Rudy Redux -- As the second most-popular Republican in the United States, it is inevitable that Rudy Giuliani makes the so-called short list whenever an interesting vacancy occurs. Two of the latest thoughts are baseball commissioner, replacing former Milwaukee Brewers owner Bud Selig, and running as the Republican candidate for U.S. Senate in New Jersey. But before you laugh off the idea of a New Jersey Senate run, think about a few things. First, all of northern New Jersey is part of the New York City media market and is, in many ways, culturally indistinguishable from the city. Second, Giuliani's brand of Republicanism -- strong for law and order, pro-growth on economics and liberal on social policy -- is a good fit for New Jersey voters. And third, his opponent in that race would be embattled Democrat Sen. Bob Torricelli who, while chairman of the Democrat Senate Campaign Committee, was a critical force behind the conception and execution of former first lady Hillary Rodham Clinton's successful run for New York Senate despite the fact that she had never lived there. So people think that a New Jersey Senate run by Giuliani would be a lot less of a leap than that -- and that Torricelli really couldn't make an issue of it without reminding voters of his own perfidy.
End of an era -- Maude Chasen, who with her restaurateur husband Dave operated a Hollywood hot spot bearing their name for years, died Saturday of pneumonia in Los Angeles. Chasen's, a barbecue joint that counted many of the silver screen's most famous names among their clientele, was also an important American political landmark. One of former President Ronald Reagan's favorite night spots, it was there that he asked actress Nancy Davis to become his wife. The partnership that night formed over dinner at Chasen's may not have changed Hollywood but it certainly helped changed the world.
Irvin-evitable? -- Georgia Republican Bob Irvin's campaign for U.S. Senate may be starting to pick up steam. As the minority leader of the statehouse, Irvin has been endorsed for the nomination by more than 60 of his 74 GOP colleagues. His principal primary opponent, Rep. Saxby Chambliss, is still reeling from anti-Muslim comments he made in a public forum with Georgia business leaders in the aftermath of Sept. 11. Irvin, an Atlanta-area resident, has a reputation as a hard-worker and party-builder while Chambliss hails from a more rural part of the state and does not enjoy the reputation of being a team player. This race could end up surprising a number of people.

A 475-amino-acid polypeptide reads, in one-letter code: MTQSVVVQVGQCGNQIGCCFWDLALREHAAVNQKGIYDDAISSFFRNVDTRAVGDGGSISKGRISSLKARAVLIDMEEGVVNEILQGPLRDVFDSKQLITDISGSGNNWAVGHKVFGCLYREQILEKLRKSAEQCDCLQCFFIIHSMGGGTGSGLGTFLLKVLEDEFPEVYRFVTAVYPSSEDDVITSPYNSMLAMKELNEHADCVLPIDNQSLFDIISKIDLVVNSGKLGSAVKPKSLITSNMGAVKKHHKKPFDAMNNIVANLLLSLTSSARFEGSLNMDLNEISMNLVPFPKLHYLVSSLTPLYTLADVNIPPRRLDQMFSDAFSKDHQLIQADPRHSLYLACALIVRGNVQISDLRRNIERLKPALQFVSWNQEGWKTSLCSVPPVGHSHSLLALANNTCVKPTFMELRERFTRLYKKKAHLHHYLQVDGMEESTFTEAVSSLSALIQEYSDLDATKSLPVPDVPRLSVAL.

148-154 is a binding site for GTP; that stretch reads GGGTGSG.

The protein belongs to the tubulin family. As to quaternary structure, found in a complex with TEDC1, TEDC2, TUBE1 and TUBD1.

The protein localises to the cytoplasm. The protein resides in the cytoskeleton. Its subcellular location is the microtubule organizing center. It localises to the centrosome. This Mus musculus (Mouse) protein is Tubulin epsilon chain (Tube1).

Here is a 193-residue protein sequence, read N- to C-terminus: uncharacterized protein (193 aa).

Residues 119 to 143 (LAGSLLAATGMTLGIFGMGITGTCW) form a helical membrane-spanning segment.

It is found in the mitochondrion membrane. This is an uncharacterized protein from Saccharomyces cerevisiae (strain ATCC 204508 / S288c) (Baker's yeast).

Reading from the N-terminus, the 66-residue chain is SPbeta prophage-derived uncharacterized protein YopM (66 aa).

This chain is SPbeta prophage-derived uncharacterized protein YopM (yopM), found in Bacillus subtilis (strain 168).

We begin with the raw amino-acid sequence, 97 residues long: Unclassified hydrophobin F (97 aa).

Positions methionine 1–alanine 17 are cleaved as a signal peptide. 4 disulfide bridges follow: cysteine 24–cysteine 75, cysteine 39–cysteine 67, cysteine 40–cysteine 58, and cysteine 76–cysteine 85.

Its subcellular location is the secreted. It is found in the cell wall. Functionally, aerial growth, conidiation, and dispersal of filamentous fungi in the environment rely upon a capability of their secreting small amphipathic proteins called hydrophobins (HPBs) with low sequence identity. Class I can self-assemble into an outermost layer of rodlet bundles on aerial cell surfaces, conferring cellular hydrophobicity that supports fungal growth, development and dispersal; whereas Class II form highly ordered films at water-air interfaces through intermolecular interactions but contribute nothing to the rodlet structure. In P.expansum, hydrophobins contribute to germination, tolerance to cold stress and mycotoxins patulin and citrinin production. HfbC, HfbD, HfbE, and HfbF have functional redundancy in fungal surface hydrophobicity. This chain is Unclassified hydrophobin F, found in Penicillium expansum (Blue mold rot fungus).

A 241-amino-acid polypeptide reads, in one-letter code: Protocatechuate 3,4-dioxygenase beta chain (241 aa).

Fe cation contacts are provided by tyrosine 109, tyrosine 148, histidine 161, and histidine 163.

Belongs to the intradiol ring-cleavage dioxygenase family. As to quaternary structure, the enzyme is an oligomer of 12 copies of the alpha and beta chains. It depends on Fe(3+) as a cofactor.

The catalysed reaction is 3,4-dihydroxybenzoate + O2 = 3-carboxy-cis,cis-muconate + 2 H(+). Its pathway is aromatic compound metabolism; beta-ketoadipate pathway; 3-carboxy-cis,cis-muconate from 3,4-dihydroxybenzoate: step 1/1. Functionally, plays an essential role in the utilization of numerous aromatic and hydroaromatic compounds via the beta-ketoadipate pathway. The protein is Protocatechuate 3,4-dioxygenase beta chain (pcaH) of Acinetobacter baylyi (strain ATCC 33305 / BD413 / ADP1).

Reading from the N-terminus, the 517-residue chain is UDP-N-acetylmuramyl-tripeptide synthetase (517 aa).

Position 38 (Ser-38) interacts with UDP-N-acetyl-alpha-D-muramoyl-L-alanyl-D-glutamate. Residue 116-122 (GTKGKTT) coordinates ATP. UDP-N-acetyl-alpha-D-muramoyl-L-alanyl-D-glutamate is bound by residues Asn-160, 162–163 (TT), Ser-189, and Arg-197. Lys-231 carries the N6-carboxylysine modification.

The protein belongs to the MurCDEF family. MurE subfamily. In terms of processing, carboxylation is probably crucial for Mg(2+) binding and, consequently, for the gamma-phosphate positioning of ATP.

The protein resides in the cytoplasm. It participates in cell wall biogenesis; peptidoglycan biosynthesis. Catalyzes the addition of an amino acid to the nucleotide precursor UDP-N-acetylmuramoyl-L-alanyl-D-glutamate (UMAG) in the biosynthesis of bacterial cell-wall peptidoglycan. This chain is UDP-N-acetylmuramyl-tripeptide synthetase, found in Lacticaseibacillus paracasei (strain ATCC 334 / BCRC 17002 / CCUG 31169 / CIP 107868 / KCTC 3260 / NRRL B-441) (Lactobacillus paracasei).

New for Newt -- Newt Gingrich, the first Republican Speaker of the House of Representatives in 40 years, has been named honorary chairman of the newly formed NanoBusiness Alliance, an effort to create a collective voice for the advancment of the nanotechnology industry. Nanotechnology, the construction of materials at the molecular level, is already having a major impact on homeland security, disease detection and prevention, manufacturing and the electronics industry, and is expected to become a $1 trillion industry by 2015.
Flying blind -- Reporters in the Washington press corps are predicting the imminent demise of a high-level flak somewhere within the Bush administration. The unidentified spokesperson will soon be called back to the nest so White House communications czar Karen Hughes can take said flak under her wing, or so the story goes. One thing - it isn't the Pentagon's Torrie Clarke.
Backfield's in motion and -- it's a reverse! -- Former North Carolina Superior Court Judge Ray Warren, a Republican-turned-Democrat, has dropped out of the race for U.S. Senate in North Carolina and will seek to challenge GOP Rep. Robin Hayes in 2002. A former North Carolina GOP gubernatorial candidate, Hayes is in a much tougher district thanks to redistricting, and last week he cast a politically hazardous vote to give Trade Promotion Authority to President Bush. Hayes is winning plaudits for his leadership in supporting TPA, but Republican insiders worry about the impact his vote will have on his re-election efforts.
An apple for the district -- The Houston Independent School District, once the home of Education Secretary Rod Paige, is being honored as a national model for other urban education systems to follow. The American Productivity and Quality Center and the Broad Foundation, a $100 million grant-making group funding innovative efforts to improve urban school systems, are hosting a summit in Houston this month so that officials from public school districts across the country can learn from their success in developing principals and other leaders.
You've got chain-mail -- AOLTimeWarner, the information-age powerhouse, named Larry Cockrell, the deputy director of the United States Secret Service, to the new position of chief security officer and senior vice president. Cockrell is a 20-year veteran of the service, and from 1998 to 2000, was special agent in charge of the presidential protective division, putting him in charge of all security programs in the Clinton White House.
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